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ADELANTO — Local rattlesnake expert Joe Banashek says lower nighttime temperatures in the High Desert are causing rattlesnakes to become more active.
As such, he recommends the public to be aware and take precautions.
“I’m seeing movement with this cooler weather,” Banashek said. “You never know if they’re going to strike or not, and you don’t have to step on them to get them to strike.”
The Adelanto-based snake researcher said he caught three Mojave green rattlesnakes over the weekend that were in and around his yard. He said one was found under his car on Saturday night.
“They’re not active during the day,” Banashek said. “Usually around sundown, 9 p.m., is when you’re going to have them be really active.”
In times of the year when days are warm and nights are cooler, the cold-blooded creatures move around after sundown to search for a warm place.
Banashek said especially with the upcoming Labor Day holiday, more people will be out hiking and enjoying the weather, and residents should be “very vigilant” about their surroundings.
“People assume that if there’s people around, there’s not snakes,” Banashek said. “That’s so untrue; they can be anywhere. (People) think everything is OK because they haven’t seen any snakes, and then all of a sudden ... you drop your keys or something and go to grab them and your hand is right there next to a snake.”
The Mojave green rattlesnake, a common snake in the High Desert, has a neurotoxic venom that makes it one the most deadly snakes in North America. Banashek says “Mojave green” is something of a misnomer because the snake is mostly brown in color.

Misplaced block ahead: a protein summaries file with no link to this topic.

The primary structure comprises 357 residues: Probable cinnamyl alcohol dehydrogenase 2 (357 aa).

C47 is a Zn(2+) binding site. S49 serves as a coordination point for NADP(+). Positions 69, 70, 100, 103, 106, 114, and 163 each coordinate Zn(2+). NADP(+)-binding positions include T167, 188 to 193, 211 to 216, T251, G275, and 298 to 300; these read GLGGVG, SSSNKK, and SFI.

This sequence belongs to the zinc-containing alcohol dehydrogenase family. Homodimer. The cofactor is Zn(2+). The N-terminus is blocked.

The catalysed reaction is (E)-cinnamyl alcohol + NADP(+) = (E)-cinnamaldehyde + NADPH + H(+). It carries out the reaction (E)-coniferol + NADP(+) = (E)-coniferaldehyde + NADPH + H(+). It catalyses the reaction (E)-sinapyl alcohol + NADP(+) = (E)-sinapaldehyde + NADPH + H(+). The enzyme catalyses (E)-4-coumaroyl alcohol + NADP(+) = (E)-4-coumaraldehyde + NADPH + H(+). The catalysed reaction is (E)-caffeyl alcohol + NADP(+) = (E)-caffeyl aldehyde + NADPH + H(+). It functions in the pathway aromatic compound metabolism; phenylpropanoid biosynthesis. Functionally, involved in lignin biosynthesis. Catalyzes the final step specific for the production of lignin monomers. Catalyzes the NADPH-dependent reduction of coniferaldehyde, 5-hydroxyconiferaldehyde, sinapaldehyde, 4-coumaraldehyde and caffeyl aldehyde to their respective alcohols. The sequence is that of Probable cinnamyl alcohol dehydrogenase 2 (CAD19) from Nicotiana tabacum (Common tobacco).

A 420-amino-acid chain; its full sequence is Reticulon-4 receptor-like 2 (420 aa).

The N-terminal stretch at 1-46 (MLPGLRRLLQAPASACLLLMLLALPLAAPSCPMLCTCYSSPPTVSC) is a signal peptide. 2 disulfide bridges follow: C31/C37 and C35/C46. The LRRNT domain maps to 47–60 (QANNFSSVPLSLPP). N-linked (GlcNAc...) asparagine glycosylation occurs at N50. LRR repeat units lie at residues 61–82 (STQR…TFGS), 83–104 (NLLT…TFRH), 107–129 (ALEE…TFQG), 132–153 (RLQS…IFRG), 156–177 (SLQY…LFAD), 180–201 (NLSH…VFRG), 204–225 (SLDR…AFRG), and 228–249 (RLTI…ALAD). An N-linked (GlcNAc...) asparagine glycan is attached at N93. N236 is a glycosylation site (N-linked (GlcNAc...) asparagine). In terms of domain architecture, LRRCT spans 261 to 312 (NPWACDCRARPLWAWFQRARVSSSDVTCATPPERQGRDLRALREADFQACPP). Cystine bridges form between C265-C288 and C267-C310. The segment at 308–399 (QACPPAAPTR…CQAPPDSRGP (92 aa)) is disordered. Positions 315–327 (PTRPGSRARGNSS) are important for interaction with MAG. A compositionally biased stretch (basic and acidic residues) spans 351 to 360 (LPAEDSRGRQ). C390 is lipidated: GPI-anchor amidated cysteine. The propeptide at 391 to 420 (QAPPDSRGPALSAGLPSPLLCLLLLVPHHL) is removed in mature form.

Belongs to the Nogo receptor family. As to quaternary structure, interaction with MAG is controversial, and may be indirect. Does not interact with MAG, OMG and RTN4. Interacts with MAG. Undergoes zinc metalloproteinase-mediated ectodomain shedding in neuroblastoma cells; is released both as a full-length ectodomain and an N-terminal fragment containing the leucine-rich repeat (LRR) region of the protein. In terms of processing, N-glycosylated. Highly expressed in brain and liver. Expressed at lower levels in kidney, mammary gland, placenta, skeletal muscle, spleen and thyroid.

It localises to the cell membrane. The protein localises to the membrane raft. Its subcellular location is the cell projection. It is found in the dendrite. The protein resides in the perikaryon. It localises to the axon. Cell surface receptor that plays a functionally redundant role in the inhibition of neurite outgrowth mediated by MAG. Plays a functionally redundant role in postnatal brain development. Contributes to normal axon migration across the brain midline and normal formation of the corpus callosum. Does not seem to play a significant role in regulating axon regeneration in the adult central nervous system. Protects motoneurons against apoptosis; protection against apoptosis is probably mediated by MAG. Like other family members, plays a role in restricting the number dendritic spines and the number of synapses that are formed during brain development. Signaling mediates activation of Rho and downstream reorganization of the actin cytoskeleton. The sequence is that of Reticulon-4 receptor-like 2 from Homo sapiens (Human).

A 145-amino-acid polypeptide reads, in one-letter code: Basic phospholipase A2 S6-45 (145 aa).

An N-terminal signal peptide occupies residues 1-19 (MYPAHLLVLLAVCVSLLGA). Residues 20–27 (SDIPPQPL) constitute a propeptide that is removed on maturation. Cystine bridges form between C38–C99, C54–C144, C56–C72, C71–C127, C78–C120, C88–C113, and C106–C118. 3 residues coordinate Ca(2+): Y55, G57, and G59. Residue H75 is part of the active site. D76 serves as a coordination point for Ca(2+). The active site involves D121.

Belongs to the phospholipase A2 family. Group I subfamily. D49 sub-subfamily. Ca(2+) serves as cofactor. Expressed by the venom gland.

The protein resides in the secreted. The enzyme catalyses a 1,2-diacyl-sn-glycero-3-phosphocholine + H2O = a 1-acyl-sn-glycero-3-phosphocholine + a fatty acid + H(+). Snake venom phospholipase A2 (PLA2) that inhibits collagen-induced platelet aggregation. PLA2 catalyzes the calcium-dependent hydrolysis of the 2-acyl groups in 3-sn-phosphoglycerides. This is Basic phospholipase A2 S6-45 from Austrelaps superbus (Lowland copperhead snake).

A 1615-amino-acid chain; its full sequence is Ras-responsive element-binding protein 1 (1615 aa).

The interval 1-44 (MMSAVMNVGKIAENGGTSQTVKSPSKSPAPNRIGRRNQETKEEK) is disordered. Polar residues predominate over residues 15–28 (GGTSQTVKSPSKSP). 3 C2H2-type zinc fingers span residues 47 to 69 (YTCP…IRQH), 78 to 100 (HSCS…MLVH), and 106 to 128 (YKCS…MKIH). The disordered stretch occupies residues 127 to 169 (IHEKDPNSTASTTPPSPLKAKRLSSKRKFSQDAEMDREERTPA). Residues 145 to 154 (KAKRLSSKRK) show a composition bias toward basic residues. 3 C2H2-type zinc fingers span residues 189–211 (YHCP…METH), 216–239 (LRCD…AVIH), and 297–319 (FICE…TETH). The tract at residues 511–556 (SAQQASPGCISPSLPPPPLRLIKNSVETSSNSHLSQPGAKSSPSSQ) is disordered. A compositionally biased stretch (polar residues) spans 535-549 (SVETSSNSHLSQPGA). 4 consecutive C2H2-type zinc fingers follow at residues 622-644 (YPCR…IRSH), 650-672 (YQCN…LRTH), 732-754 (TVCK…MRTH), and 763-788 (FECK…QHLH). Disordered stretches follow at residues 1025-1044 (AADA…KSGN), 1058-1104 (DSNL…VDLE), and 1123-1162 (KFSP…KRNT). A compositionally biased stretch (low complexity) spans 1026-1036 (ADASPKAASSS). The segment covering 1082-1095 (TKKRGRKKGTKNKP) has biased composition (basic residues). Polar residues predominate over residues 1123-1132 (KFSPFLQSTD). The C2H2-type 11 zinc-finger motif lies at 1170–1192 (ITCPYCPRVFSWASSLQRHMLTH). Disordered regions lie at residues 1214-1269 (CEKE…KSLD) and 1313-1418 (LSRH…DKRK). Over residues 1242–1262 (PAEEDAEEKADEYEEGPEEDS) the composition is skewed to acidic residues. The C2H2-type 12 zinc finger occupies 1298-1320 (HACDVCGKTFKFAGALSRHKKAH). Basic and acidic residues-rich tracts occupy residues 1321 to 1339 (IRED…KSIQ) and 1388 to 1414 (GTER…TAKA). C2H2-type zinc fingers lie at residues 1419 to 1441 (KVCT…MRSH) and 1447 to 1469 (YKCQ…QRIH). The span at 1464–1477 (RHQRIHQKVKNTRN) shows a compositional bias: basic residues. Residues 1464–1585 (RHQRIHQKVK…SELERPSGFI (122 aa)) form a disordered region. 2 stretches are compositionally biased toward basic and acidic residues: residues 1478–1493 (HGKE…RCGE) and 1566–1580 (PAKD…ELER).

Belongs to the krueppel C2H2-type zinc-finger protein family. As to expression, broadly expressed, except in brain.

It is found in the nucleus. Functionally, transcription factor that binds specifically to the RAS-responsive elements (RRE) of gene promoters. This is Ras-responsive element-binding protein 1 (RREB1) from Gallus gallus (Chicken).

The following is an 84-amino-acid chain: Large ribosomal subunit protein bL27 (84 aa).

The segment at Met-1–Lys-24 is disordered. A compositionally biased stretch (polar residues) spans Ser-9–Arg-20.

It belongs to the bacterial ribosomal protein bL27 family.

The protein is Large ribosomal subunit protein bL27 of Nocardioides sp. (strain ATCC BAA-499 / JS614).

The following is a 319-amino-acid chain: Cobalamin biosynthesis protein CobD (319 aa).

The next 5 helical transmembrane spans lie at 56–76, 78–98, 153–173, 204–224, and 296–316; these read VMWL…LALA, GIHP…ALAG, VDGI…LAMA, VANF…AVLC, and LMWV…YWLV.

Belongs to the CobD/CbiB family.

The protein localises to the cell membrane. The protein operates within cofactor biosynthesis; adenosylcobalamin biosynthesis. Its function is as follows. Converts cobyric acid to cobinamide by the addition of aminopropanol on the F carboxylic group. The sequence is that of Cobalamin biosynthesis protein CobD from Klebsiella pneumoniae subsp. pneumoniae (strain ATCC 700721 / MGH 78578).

Banashek said another myth is that young rattlesnakes are more venomous and cannot control their venom glands. He said young rattlesnakes have smaller venom glands and fangs and therefore release less venom, but this does not make them any less dangerous.
If you are bitten by a rattlesnake, Banashek said you should remain calm, rinse the bite area with water only, remove all constricting clothing or jewelry and get to a place where you can be transported or immediately call 9-1-1.
He said do not take any kind of aspirin or NSAID pain reliever, such as Advil or Tylenol.
After being initially treated by local paramedics, bite victims are often transported to Loma Linda University Medical Center, which specializes in treating venomous snake bites.
“Never drive yourself,” he said. “You could pass out going down the pass, down to Loma Linda. That could cause all kinds of accidents and traffic; it’s not a good idea.”
Anneli Fogt can be reached at AFogt@VVDailyPress.com or 760-951-6276. Follow her on Twitter @DP_anneli_fogt.